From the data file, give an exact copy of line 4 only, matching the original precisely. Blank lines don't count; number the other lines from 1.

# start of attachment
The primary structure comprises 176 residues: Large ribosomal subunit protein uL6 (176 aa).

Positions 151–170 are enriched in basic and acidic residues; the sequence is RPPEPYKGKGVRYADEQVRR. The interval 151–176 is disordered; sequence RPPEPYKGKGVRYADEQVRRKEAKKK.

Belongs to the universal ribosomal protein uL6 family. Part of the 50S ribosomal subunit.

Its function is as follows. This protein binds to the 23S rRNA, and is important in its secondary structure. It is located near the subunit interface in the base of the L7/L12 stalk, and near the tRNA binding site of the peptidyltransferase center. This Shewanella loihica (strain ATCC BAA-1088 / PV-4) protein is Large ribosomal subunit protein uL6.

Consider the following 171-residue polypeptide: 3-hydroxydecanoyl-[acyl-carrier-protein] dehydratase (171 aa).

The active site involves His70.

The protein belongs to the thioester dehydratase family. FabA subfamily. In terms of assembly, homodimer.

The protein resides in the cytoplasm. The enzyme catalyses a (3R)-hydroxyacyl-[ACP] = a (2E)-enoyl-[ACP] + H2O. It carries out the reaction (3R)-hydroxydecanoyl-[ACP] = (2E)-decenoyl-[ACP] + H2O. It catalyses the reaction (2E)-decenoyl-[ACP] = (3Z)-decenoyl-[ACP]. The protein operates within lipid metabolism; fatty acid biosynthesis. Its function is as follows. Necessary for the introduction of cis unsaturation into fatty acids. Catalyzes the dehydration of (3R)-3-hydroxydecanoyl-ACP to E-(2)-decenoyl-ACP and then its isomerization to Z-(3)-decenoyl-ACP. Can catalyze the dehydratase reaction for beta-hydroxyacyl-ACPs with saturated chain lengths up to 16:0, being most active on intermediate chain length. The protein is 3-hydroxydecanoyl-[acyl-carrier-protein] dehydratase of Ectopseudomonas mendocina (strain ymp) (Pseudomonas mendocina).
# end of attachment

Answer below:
Its function is as follows. This protein binds to the 23S rRNA, and is important in its secondary structure. It is located near the subunit interface in the base of the L7/L12 stalk, and near the tRNA binding site of the peptidyltransferase center. This Shewanella loihica (strain ATCC BAA-1088 / PV-4) protein is Large ribosomal subunit protein uL6.